The fact is, we don't know precisely how this code was transmitted. And any road, with the right social engineering users can be duped into ignoring security warnings etc.

    2. Cody · in reply to Walt French

      And that means exactly nothing. Just because you have to give permission does not mean it cannot happen easily (see also below, last paragraph, with an example, where I get to the real risk here). He even wrote that it doesn't seem too widespread which would indicate this. But keep in mind that there's always more attack vectors than you might think originally (again, see last paragraph).

      The full story is he gave the fully story. Here's another thought for you: in Unix (and therefore SunOS/Solaris, BSD, oh hey – MacOS X is partly based on a Unix, different Linux distributions, others) you have privilege separation. For instance, to write to system directories you need to be either root or the user the process changes to (e.g., apache might run as apache, via the setuid system call, which if a file is given write access to apache user, then guess what process can write to it?). But you know what? That does not mean a thing when ignorant users stay logged in as root "in case they need it" rather than using utilities like sudo or su. So yes, Unix has privilege separation but that doesn't mean it is guaranteed. It also allows for dangerous tasks like changing the ownership of (or even the permissions of) the root directory, recursively (if you want a broken system, go for it!). Speaking of file permissions, similar logic applies: privilege separation is only as good as it is allowed by the user.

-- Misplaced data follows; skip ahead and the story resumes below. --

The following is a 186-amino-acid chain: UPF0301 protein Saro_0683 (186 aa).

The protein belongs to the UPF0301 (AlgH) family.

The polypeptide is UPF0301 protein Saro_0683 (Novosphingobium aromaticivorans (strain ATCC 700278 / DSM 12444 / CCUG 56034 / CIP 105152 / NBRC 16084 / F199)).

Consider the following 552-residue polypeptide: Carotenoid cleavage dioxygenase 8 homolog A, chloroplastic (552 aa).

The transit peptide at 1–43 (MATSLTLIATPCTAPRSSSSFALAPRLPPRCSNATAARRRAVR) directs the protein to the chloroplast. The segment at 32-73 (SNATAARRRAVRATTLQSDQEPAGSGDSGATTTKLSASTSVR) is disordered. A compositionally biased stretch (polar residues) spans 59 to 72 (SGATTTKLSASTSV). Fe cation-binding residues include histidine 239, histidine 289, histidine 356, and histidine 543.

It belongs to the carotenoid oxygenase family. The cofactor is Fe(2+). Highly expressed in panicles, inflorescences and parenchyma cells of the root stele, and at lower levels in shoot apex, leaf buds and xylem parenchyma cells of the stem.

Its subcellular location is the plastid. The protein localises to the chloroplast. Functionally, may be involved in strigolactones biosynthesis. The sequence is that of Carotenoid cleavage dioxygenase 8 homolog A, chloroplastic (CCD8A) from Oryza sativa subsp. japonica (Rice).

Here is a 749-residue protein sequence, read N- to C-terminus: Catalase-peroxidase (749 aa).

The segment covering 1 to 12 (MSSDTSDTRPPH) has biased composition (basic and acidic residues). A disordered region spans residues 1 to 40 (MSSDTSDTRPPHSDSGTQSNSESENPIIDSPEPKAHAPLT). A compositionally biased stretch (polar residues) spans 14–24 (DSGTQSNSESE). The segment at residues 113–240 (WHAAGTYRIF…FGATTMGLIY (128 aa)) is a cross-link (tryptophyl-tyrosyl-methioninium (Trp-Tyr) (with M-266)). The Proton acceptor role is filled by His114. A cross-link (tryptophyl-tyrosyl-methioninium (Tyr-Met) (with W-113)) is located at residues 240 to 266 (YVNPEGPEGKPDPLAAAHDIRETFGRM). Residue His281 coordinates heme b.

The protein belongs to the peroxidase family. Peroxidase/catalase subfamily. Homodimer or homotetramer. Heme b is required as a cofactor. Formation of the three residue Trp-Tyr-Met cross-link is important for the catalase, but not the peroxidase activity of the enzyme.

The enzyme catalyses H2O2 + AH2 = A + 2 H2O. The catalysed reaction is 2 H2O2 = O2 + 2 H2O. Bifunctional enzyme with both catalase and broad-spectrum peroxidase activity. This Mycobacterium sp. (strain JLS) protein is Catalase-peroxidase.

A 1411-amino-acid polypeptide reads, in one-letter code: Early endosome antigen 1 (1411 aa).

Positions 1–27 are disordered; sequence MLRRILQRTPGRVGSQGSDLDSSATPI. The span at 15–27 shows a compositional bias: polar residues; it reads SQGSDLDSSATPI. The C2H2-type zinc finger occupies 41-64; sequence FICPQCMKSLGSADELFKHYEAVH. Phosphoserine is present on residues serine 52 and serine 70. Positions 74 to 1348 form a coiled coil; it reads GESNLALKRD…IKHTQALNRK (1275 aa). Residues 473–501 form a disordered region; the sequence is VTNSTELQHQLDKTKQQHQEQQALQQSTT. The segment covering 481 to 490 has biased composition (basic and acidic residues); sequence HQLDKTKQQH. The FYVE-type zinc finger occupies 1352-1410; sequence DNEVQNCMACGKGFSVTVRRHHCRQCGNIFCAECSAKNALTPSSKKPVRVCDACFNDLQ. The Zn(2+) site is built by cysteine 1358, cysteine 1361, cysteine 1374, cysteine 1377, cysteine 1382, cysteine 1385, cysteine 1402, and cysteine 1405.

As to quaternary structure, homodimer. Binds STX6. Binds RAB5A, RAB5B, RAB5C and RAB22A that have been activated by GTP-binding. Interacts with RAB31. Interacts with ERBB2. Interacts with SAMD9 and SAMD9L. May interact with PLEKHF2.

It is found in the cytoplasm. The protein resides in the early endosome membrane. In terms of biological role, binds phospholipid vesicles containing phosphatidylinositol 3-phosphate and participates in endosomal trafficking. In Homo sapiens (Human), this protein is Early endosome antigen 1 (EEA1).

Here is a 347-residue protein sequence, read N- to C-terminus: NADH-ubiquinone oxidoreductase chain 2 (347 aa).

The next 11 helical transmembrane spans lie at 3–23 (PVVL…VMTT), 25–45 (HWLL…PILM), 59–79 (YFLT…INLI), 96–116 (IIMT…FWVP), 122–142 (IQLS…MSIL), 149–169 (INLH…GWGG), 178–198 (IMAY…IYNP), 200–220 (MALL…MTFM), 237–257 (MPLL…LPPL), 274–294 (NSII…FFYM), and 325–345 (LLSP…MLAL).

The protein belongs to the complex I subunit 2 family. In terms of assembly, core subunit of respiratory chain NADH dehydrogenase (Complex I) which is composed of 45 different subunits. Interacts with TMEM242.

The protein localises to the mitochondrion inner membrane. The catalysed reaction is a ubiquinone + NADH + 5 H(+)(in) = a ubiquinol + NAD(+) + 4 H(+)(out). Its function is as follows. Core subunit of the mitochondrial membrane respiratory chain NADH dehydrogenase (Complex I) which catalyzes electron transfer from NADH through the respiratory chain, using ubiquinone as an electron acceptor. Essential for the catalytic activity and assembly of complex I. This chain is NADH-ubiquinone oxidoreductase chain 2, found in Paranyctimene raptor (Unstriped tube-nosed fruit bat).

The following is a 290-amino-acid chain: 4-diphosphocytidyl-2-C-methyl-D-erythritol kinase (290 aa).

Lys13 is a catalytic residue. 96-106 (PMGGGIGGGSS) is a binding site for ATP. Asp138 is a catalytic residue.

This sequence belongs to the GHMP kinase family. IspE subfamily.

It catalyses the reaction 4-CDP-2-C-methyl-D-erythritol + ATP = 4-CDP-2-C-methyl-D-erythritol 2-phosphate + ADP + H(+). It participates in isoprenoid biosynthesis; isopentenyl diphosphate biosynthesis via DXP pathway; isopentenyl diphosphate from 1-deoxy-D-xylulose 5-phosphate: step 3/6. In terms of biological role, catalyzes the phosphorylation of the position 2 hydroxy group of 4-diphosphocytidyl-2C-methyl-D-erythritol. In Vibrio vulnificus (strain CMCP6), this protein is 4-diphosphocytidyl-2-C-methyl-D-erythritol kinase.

I think I know the real point of your post though. I'm guessing you think MacOS is somehow safer and/or superior than other operating systems? Incorrect: it is NOT SUPERIOR and it is STILL VULNERABLE to malware as much as any other OS; that it is targeted less is irrelevant.

      Most importantly it has nothing to do with common sense. Need I point out remote holes as also being an attack vector? Remember Morris? That was malware ("worm") and it used holes in services on the system (many services even), it attacked remotely and it acted like a fork bomb which ultimately led to the systems crawling to their knees. MacOS is still vulnerable to malware, no matter how much anyone wishes to believe otherwise. Same goes for (obviously) other Unix OSs (whether related directly or not). Summarised by Graham himself: there are cases where checks won't be triggered and they don't know how it was transmitted or executed.